May

WE started off summer by getting into a car accident on Memorial Day.

I was rear ended and then pushed into the car in front of me. Everyone was okay. But my car was deemed “a total loss.”  I’ve been driving a rental ever since.

***

THREE days later I flew out to Philadelphia for a press trip– my first writing gig.

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A friend of mine who is an editor at Matador Network offered me a chance to write for the website (he had read my travel writing on my Roads America blog). It was my first publication.

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I was flown out by the Greater Philadelphia Tourism Marketing Company, which had invited journalists from various travel publications to write about the Greater Philly area (in an effort to boost tourism). I was wined and dined (didn’t pay a dime) along with other journalists (who were wonderful) and then got to have my article published (and paid for).

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The whole experience was some mighty sweet cake with a lot of cherries.

June

I WENT to the MFA Prom– a night where the graduating students of the MFA creative writing program are honored with toasts (and roasts) and read portions of their work, then dance and drink the night away. As the outgoing coordinator for the MFA program, the students let me read a part of a story that I wrote for my thesis a few years earlier.

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It was my first reading ever. (The prom theme was dinosaurs.)

***

A WEEK later was the MFA End-of-the-Year party.

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There, the grad students and professors sang me a goodbye song: “Diana” by Paul Anka.

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I loved it.

***

MID-JUNE I left my job at the University. There were cupcakes from the boss.

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(Lots of cupcakes.) And wine from my coworker, Robert.

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July

STARTED off July with SF Pride.

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Went with my old friend from high school, Zachar.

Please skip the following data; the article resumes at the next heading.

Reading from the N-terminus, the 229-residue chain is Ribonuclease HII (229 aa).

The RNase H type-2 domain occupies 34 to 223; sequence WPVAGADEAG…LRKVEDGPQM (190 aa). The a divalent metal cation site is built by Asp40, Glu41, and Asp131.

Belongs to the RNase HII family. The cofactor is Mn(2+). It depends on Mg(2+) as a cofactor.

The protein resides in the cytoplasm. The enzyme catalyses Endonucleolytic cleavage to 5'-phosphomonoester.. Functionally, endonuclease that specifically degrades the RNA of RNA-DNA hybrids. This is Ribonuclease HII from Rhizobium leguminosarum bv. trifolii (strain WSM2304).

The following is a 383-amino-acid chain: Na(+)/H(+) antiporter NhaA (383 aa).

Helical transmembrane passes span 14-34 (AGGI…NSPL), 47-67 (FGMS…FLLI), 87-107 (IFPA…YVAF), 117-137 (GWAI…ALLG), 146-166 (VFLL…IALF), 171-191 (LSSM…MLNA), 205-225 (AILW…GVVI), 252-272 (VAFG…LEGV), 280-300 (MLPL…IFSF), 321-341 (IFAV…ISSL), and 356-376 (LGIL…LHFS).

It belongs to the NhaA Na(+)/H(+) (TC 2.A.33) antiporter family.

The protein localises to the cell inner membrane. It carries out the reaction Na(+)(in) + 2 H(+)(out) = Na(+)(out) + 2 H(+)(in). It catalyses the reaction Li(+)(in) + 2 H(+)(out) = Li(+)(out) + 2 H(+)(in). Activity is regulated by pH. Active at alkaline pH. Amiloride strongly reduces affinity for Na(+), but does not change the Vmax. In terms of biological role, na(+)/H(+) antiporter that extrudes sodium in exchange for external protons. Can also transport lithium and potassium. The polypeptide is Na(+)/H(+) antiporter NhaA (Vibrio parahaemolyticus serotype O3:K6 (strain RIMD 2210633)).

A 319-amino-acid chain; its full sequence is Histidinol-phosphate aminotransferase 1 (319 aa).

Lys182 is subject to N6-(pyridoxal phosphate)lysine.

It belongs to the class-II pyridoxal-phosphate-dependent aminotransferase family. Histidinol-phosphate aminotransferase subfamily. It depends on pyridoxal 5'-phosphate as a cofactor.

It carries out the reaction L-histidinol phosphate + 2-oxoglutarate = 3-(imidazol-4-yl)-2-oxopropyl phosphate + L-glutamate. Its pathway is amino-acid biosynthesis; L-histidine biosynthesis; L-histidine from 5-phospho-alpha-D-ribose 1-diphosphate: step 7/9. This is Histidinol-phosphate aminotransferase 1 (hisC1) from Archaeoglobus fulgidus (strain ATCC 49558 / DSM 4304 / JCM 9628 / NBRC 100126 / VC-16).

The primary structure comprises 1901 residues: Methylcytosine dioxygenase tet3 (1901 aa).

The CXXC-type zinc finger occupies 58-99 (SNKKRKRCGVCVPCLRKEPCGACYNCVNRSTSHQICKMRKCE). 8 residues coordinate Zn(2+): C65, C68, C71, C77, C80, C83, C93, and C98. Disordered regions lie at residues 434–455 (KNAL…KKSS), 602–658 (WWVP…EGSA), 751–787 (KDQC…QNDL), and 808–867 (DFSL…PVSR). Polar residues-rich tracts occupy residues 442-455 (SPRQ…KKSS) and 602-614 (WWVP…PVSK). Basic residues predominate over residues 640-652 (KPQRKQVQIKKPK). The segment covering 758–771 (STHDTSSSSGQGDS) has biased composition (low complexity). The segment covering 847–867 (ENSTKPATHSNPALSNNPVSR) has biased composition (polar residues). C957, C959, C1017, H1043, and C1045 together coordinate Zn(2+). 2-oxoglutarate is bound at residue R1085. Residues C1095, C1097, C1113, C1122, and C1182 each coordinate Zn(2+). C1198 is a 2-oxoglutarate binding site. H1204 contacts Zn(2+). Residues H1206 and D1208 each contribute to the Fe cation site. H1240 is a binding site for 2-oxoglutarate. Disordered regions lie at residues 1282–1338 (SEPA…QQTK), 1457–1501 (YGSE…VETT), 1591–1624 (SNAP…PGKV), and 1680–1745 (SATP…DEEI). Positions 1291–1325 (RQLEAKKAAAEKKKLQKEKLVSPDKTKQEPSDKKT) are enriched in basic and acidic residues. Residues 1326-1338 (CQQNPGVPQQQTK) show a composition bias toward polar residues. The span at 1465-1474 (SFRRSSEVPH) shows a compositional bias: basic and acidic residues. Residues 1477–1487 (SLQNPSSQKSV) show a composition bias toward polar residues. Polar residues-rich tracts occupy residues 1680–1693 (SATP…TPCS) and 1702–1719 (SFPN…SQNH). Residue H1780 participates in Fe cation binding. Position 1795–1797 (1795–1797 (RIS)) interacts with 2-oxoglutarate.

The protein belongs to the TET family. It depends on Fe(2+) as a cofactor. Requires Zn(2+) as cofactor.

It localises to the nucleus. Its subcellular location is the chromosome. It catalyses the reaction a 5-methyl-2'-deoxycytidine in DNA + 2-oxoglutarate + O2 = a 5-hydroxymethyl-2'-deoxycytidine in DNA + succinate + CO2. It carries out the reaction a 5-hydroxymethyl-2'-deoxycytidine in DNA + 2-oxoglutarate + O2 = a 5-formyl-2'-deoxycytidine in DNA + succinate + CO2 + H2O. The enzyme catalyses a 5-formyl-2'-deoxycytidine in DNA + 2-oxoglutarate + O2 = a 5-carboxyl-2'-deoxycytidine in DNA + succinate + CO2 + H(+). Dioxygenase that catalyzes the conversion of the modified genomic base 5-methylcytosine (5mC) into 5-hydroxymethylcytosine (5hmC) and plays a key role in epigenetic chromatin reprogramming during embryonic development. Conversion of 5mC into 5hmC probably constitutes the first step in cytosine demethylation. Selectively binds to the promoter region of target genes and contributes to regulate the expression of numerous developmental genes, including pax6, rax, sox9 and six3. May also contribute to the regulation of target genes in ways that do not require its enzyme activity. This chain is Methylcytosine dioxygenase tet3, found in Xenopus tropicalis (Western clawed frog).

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I ALSO turned 31. I had breakfast with my Big Sis and then celebrated like a lit-nerd by going to Vroman’s Books in Pasadena to hear Ron Carlson read. Then went out with friends, Will and Julian, and one of my long-time favorite gals, Adrianne. There were drinks and desserts with candles and a pretty Jello shot that was in the shape of a square and a first edition of stories by Miranda July. It was all lovely. So lovely, that I didn’t take pictures. I also celebrated a few weeks later up at L.A. beer garden Wurstkuche with some friends who also had July birthdays.

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I TOOK a trip to the Salton Sea to take some more pictures of dead fish and abandoned buildings…

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… and to visit my friend who lives out near Palm Springs, where we listened to Amy Winehouse, drank, and celebrated more birthdayness. Apparently 31 is the year to celebrate. Not 21, kids.

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LASTLY, I saw Caddyshack at the Hollywood Forever Cemetery. It was the one thing I really wanted to do before leaving Southern California.

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 Sat next to a cowboy stoner and his hippie wife and at ate some of their pork grinds.

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AT the end of July, I moved away from Long Beach.

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It was one of my favorite places that I’ve lived.

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August

I MOVED in with my parents for the month. There have only been two major blow-ups– one per parent.

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I TOOK mini trips to the Avenue of the Giants…

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…Westport…

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…and, of course…

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…San Francisco.

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September

THE biggest event is yet to come. I’ll finish the summer by moving to New York on September 14. I saved my pennies for two years to make this move and find another job. Why? Because I want to. Because I’m curious. Because I can. And because I’ll always wonder “What if” if I don’t go.

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I found a furnished sublet in Brooklyn (Gowanus). I’m paying $5 more a month for my window-less room than what I paid for my whole LBC apartment.

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But hey, that’s NY for you.

More on the move to come. But if it hasn’t come across, I am VERY nervous about this move (and I never get nervous about moving/traveling… which is making me more nervous). Especially about figuring out the massive subway system and learning how to trot down a flight of stairs without touching the handrail.